You finally got the courage to attend your first yoga class. The teacher welcomed you in, and you enjoyed the calming music and relaxing environment.
But after just a few yoga poses, you encountered a problem – your body was extremely tight.
You looked around the room and saw the other students effortlessly folding forwards and reaching their toes. So why did your body feel so stiff that you could hardly move?
As you tried to hide your embarrassment, your mind went into overdrive…
Why can I not forward fold? How long does it take to get flexible? How can I increase my flexibility fast?
In this article, we answer all these burning questions and more. So let’s get straight into it so you can improve your mobility and return to yoga class without feeling self-conscious.
- 1 What Causes Lack Of Flexibility?
- 2 What Type Of Stretching Improves Range Of Motion?
- 3 How Long Does It Take To Get Flexible?
- 4 How Often Should I Stretch?
- 5 Top Static Stretching Exercises & Yoga Poses To Improve Flexibility
- 6 What Equipment Do I Need For Flexibility training?
- 7 Tips For Improving Flexibility Fast
- 8 Benefits Of A Consistent Stretching Routine
- 9 Conclusion
What Causes Lack Of Flexibility?
There are many reasons why you may experience poor flexibility. One of the most common is a sedentary lifestyle. If you spend your working hours sitting at a desk and most of your free time on the couch, your lack of exercise may be the culprit.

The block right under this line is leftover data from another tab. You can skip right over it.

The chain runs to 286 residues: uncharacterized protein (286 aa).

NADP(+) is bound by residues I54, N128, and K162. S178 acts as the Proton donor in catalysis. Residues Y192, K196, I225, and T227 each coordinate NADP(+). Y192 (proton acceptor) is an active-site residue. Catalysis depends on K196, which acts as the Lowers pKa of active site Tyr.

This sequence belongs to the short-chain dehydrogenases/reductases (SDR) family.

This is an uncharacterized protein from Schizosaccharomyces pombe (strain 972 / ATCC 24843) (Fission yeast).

People who are inflexible due to a sedentary lifestyle typically have tight hamstrings caused by sitting on a chair for long periods. Many also develop poor posture, which affects their spinal mobility. Combined, this makes it very difficult for some people to touch their toes when they fall forward.
But here’s some (kind of) good news. Your lack of flexibility may not be your fault.
Yes, flexibility can be down to genetics. We all have different body shapes and structures, which determine our flexibility and mobility. This is why you shouldn’t compare your flexibility to others. An important aspect of flexibility training is understanding your body’s limitations and respecting them.
Flexibility Vs. Mobility
Our body structure typically affects our mobility more than flexibility. So what’s the difference, I hear you ask.
Flexibility refers to how much a muscle or muscle group can lengthen. In contrast, mobility refers to the range of motion of a joint.
Our bone structure can determine our mobility as bone formation controls how joint surfaces slide, spin, and roll across each other. For example, our pelvis’s shape affects how far we can fold forward.
The male pelvis is generally taller, narrower, and more compact than the female pelvis, which is larger and broader but less dense. The female pelvis shape makes it easier for women to fold forwards than men, which is why many men struggle with forward folds.
What Type Of Stretching Improves Range Of Motion?
Did you know there are three types of stretching? Static, dynamic, and PNF (Proprioceptive Neuromuscular Facilitation). They all serve different purposes, so let’s look at each one.
Static Stretching Vs Dynamic Stretching
Static stretches are passive stretches, meaning you hold still while stretching a muscle. You typically maintain a static stretch for between 20 and 45 seconds and repeat them two or three times. With static stretching, you go as far into a stretch as you can without feeling pain.